For three decades Levene reprised his role as Patsy from Three Men on a Horse (1935) numerous times on stage, film, tv and radio; the first time when he made his motion picture debut in Three Men on a Horse (1936) directed and produced by Mervyn LeRoy; three times on radio, two USO tours playing 200 shows to 120,000 servicemen, the first legitimate U.S. theatrical production mounted overseas. Due to security, the USO cast was reduced from 12 to 7 without losing a minute of running dialogue. According to a May 26, 1945 Billboard interview, Levene said[23], "the G.I.s' gratefulness is absolutely embarrassing. They express it not only by applause but by meeting you personally and giving you objects which they have fought and bled for. They lose sight of the fact that they are the ones fighting the war."

Levene as Patsy and Shirley Booth as Mabel reprised their original Broadway roles in two ABC radio versions produced by the Theatre Guild on the Air, the first adapted by playwright Arthur Miller aired January 6, 1946; the second aired June 1, 1947 with David Wayne as Erwin. Three decades after creating the role of Patsy in the Broadway production of Three Men On A Horse, Levene reprised the role of Patsy on Broadway in Let It Ride (1961), a Broadway musical which had an abbreviated run of 69 performances at the Eugene O'Neill Theatre. Levene performed the title song from Let It Ride on the Let It Ride float in the 1961 Macy's Thanksgiving Day Parade. Levene performed the role of Patsy one last time in the 1969 all-star Broadway revival of Three Men On A Horse directed by George Abbott, the original Broadway director and co-author which was preceded by a national tour Levene directed, starring Levene as Patsy and Bert Parks as Erwin.

43 years after making his Broadway debut, Levene made his Off-Broadway debut, starring in Irv Bauer's A Dream Out Of Time at the Promenade Theatre, Levene's only Off-Broadway appearance. In 1976, Levene was cast as Tubal, Shylock's business partner, in the Broadway production of The Merchant based on an adaptation of The Merchant of Venice but withdrew from the Philadelphia tryout after Zero Mostel, the play's star and Levene's lifelong dear friend[24] died after first collapsing in his dressing room. When John Dexter, the director, asked Levene if he would continue in the show, Levene told Dexter "we just had one death, we don't need two". Understudy Joseph Leon replaced Zero Mostel for the Broadway production of The Merchant which closed November 19, 1977 after five performances. Levene's final Broadway role was the star role of Samuel Horowitz in the Broadway comedy Horowitz and Mrs. Washington (1980) co-starring Esther Rolle, directed by Joshua Logan. In 1980, Levene starred in a summer stock and National tour of Horowitz and Mrs. Washington co-starring Claudia McNeil.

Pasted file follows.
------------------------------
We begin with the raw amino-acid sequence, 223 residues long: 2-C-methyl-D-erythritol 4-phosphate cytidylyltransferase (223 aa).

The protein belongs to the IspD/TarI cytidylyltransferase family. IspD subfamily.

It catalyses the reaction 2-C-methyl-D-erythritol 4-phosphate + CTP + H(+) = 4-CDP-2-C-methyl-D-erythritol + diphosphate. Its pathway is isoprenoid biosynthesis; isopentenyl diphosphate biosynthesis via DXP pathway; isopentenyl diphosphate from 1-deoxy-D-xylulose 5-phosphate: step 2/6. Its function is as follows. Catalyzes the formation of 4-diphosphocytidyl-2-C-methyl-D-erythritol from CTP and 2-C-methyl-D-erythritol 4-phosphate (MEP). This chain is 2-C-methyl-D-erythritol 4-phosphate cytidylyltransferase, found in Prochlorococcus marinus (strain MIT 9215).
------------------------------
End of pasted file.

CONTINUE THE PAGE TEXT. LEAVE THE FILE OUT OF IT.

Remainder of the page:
Over five decades Al Hirschfeld, considered the greatest caricaturist of the 20th century, created nine caricatures[25] capturing seven original Broadway performances created by Levene, the first in 1935, the last 1975. The most iconic Hirschfeld caricature of Levene captures his legendary performance as Nathan Detroit[26] wearing his iconic pinstripe suit designed by Alvin Colt in the original 1950 Broadway production of Guys and Dolls published in The New York Times 11/19/50. In 2000, the iconic Guys and Dolls caricature included in The Museum of The City of New York exhibition "Guys and Dolls: The Fabled Musical of Broadway".[27] In 2015 the caricature was exhibited in "The Hirschfeld Century" at The New York Historical Society. The first time Hirschfeld captured Levene was his Broadway performance as Patsy along with Shirley Booth as Mabel in the 1935 original Broadway production[28] of Three Men on a Horse; a second caricature of Levene and Booth featuring the Broadway casts from Tobacco Road and The Children's Hour published in the Herald Tribune 6/7/36 celebrates Broadway long-runs[29]. Hirschfeld created two caricatures of Levene's critically acclaimed performance as Max Gordon, the shoestring producer, in the original 1937 Broadway production of Room Service, published in the Herald Tribune and Brooklyn Eagle. Hirschfeld captured Levene's poignant performance as Al Lewis giving Willie Clark "the finger"[30] in the original Broadway production of The Sunshine Boys published in The New York Times, 12/13/72. Hirschfeld also captured Levene's legendary original Broadway performances in Margin For Error and Light Up The Sky. Other notable caricaturists who memorialized Levene's legendary stage performances include Sam Norkin and Al Frueh. Al Frueh, who created caricatures of Broadway shows, mostly for The New Yorker for three decades until 1962, captured six[31] of Levene's original Broadway performances, including Busch from the original Broadway production of Yellow Jack (1934), Patsy from the original Broadway production of Three Men on a Horse (1935), Sidney Black from the original Broadway production of Light Up The Sky, Nathan Detroit from the 1950 original Broadway production of Guys and Dolls; Boss Mangan in the 1959 all-star Broadway revival of Heartbreak House directed and co-starring Maurice Evans and Officer Finkelstein, the Jewish policeman, in the 1939 original Broadway production of Margin For Error.